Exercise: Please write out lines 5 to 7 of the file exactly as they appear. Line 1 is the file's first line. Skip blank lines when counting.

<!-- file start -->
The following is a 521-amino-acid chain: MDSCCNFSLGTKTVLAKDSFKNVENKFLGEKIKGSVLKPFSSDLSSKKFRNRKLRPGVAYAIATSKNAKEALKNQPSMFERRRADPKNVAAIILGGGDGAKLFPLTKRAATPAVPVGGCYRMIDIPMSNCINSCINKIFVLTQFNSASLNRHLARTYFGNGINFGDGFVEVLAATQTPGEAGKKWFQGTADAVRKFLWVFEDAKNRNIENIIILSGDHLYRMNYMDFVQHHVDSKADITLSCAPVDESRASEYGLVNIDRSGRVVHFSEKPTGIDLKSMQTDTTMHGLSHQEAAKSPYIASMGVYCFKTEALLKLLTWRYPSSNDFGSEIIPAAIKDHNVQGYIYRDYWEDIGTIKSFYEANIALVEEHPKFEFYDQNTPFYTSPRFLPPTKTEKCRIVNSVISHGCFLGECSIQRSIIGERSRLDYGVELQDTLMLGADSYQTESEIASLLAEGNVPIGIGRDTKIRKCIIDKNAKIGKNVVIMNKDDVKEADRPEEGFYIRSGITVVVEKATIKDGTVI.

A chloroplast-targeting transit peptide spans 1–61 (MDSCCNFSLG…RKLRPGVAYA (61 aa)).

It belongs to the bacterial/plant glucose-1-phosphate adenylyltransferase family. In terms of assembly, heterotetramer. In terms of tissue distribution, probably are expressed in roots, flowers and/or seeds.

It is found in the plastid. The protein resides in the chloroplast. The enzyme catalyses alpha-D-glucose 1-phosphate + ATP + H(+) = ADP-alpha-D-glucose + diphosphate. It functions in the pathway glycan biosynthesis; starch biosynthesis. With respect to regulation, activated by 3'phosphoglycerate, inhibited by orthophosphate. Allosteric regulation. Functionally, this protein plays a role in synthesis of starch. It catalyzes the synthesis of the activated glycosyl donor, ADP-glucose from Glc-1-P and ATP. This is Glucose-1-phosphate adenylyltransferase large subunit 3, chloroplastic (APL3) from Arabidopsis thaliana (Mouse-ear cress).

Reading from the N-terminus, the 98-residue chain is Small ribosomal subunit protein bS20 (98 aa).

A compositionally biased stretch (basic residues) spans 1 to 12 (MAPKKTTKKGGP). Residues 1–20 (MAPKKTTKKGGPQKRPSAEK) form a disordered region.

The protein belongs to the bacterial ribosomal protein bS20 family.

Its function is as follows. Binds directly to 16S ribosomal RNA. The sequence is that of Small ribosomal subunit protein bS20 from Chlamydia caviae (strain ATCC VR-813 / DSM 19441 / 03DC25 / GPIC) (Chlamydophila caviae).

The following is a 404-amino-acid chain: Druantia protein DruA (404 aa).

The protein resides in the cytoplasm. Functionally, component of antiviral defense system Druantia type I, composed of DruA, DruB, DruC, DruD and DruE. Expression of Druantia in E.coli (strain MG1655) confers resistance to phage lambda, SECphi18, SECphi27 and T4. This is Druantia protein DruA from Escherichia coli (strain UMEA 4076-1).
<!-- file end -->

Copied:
Reading from the N-terminus, the 98-residue chain is Small ribosomal subunit protein bS20 (98 aa).

A compositionally biased stretch (basic residues) spans 1 to 12 (MAPKKTTKKGGP). Residues 1–20 (MAPKKTTKKGGPQKRPSAEK) form a disordered region.

The protein belongs to the bacterial ribosomal protein bS20 family.